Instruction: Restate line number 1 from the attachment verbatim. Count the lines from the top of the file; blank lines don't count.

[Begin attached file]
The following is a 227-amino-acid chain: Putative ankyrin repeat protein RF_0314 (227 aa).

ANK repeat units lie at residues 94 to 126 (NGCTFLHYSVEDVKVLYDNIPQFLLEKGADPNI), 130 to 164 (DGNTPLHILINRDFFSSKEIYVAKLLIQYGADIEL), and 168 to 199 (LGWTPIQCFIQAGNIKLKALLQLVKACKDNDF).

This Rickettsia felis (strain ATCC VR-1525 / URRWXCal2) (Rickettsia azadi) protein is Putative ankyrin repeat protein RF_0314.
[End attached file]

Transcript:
The following is a 227-amino-acid chain: Putative ankyrin repeat protein RF_0314 (227 aa).